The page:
When Joseph died at the end of 2012, we couldn’t say that 2012 had been the worst year of our lives. It was the year we conceived our baby, the year he grew in my belly, the year we fell in love and felt such hope. It was only the last few days that were a nightmare.
We looked ahead to a bleak year. A do-over. A dark year of grief, disoriented to find ourselves plopped back down in the life we had before Joseph, empty-armed. We thought, “2013 is going to be the worst year of our lives.”
To soften this, we tore strips of pastel papers, decorated a jar, and labeled it “2013: The Year of Growing Things.” All year, we have written on the papers and put them in the jar. Visiting the butterfly house on Joseph’s due date. Planting his camellia. Visiting our friends-turned-family (“frambly” we say) in California. Buying Joseph’s bench. Conceiving our second child.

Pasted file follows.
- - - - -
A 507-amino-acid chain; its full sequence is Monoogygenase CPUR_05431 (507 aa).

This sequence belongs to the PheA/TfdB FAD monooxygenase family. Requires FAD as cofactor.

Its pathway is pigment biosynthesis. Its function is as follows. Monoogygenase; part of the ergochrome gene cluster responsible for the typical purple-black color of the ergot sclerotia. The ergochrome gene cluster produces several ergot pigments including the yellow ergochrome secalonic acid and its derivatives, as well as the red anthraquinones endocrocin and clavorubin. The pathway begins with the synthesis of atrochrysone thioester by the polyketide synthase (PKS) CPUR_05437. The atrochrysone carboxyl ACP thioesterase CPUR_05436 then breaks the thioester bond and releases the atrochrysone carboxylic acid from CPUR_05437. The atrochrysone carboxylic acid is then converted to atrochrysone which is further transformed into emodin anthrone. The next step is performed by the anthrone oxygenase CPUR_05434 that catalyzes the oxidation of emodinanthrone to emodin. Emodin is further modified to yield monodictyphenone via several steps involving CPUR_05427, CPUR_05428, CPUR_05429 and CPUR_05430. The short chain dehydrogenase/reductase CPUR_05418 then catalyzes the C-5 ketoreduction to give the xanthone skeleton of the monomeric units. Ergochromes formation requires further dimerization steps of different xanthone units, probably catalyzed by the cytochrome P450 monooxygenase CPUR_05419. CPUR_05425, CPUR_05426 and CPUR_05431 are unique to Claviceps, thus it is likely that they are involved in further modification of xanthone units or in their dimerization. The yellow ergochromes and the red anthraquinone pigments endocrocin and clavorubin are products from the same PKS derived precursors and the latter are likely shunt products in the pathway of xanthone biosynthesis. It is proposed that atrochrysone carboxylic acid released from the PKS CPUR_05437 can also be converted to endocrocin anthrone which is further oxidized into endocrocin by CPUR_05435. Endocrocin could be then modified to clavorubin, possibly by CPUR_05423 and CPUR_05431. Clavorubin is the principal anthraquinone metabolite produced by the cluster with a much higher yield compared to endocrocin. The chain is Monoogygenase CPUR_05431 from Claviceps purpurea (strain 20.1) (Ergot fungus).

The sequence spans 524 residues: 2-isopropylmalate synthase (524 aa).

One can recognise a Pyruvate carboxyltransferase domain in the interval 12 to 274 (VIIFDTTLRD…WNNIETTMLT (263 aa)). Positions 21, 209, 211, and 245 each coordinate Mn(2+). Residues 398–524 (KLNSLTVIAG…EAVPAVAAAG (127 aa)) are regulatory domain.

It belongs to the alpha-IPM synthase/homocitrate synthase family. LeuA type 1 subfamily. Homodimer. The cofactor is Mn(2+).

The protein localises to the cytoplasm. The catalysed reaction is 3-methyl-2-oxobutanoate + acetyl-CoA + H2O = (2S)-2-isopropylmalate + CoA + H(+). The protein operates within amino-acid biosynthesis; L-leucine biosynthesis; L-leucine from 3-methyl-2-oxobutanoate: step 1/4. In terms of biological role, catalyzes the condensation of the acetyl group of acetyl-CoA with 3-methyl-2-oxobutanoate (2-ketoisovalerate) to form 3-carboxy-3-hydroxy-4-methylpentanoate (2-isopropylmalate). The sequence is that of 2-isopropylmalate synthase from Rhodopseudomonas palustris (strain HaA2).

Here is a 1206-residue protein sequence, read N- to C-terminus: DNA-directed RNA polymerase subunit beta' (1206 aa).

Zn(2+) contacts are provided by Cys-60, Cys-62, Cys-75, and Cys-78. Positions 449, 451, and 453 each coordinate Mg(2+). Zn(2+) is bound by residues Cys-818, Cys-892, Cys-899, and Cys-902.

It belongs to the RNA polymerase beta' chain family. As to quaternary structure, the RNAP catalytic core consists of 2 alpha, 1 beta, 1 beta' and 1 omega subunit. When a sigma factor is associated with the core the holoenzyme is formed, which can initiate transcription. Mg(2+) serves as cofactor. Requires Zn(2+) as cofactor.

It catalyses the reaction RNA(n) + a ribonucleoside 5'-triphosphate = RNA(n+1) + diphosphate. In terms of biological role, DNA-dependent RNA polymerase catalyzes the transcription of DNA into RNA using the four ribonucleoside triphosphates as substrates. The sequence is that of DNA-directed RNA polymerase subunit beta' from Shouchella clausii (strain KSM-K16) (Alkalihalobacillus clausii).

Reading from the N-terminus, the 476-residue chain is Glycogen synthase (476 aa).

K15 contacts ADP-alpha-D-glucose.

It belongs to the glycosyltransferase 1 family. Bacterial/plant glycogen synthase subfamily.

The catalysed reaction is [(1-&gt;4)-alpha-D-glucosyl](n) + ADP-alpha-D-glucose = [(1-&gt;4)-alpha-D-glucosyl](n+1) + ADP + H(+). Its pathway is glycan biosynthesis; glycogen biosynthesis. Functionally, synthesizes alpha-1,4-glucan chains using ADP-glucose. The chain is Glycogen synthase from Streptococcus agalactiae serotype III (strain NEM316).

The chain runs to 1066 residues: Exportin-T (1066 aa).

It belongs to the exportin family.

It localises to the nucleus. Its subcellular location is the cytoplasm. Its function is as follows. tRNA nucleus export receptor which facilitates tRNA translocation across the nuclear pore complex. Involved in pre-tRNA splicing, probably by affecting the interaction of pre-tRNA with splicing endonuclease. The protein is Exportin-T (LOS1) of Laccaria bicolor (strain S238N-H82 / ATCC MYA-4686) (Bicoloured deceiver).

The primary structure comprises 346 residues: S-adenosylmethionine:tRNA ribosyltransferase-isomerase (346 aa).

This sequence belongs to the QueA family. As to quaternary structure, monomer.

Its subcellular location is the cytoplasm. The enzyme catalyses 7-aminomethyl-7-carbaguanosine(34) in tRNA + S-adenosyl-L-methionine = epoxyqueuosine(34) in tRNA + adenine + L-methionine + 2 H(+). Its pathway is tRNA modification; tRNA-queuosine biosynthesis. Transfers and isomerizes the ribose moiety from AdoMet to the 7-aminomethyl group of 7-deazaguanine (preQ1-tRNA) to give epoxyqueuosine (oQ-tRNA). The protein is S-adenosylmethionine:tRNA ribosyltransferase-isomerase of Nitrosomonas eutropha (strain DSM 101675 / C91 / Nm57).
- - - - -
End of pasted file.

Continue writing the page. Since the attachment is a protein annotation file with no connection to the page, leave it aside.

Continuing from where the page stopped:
I can look back on 2013 through this lens. The good things. The small accomplishments. A hug on a bad day. The hope and promise that planting represents.
It isn’t the lens I always see through. It has been a truly hard year. But A. comes home from a Winter Solstice yoga class talking about survival (among other things). She says, “We’ve survived.” And I know this to be true in the deepest part of myself. It’s what we started off saying, when we emerged from our cocoon of winter grief to walk about in the world again, when people asked us, “How are you?” we often replied, “We’re surviving.”
We have survived this year, and we continue to survive. As soon as Anne said it, I heard it as a refrain in my head, saw it written out between moments and memories of this past year. I wrote a poem, and you can read it here on Glow in the Woods.
© Burning Eye